"Coca-Cola’s marketing efforts during the weekend’s heat wave in Pittsburgh backfired when the company mistakenly used a map of Philadelphia in a post on Twitter."
Can't wait for fall:
"UPS is adding a new charge of under $1 for shipments to residential customers during peak delivery periods in November and December."
That does it!
Didn't want the CIA choosing my lunch anyway.
The Globe says: Thank you, Dorchester
Did you check your food first (need to eat it to the bottom of the bowl, readers)?
"Tech CEOs visit White House to talk modernizing government" by Toluse Olorunnipa and Jennifer Epstein Bloomberg News June 20, 2017
WASHINGTON — None of the executives criticized President Trump in public sessions, and Trump projected a jovial mood, touting the gains in technology stocks since he took office.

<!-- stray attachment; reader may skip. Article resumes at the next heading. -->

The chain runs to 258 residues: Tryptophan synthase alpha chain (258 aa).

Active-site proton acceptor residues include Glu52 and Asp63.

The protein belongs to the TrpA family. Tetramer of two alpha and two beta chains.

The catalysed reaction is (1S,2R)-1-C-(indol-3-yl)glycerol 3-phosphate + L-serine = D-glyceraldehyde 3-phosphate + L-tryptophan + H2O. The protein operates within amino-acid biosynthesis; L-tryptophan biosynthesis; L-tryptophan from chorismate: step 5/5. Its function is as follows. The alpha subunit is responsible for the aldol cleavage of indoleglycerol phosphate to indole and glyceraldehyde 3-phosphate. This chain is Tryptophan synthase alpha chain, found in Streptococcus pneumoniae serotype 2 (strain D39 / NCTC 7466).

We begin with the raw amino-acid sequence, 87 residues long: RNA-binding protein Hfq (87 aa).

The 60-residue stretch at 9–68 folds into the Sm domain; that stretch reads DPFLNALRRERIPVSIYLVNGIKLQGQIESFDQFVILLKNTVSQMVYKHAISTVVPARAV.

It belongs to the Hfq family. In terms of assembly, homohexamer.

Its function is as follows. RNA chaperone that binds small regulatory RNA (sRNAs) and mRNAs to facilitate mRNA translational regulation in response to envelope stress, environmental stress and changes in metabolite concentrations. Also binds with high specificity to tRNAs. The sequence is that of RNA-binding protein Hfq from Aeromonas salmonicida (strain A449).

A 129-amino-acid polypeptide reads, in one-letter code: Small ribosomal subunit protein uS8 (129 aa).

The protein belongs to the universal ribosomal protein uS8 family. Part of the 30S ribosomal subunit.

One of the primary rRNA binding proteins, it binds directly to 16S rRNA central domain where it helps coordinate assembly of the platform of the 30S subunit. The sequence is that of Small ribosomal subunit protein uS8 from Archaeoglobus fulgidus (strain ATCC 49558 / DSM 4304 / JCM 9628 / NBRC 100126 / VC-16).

FAANGs have been retracted, and the obsequiousness shown here is troubling.
He also offered a bit of solace for tech executives on concerns his immigration policies would deny the industry talent, saying he was working “very diligently” with Congress on immigration so “you can get the people you want.”
Apple chief executive officer Tim Cook, who has castigated Trump for his travel ban and the US withdrawal from the Paris climate treaty, responded with praise for Trump’s senior adviser and son-in-law, Jared Kushner, who is leading the administration’s technology sector outreach.
Haven't seen much of him lately.
“The US should have the most modern government in the world and today it doesn’t,” Cook said. “It’s great to see the effort that Jared is putting in, in working on things that will pay back in five and 10 and 20 years.”
The meeting Monday of the American Technology Council, which Trump commissioned in May and which is being shepherded by Kushner, kicks off a week of administration events themed on technology.
The agenda featured working sessions on issues including cybersecurity, big data, fraud detection, artificial intelligence, and cloud computing, according to a White House document outlining the program.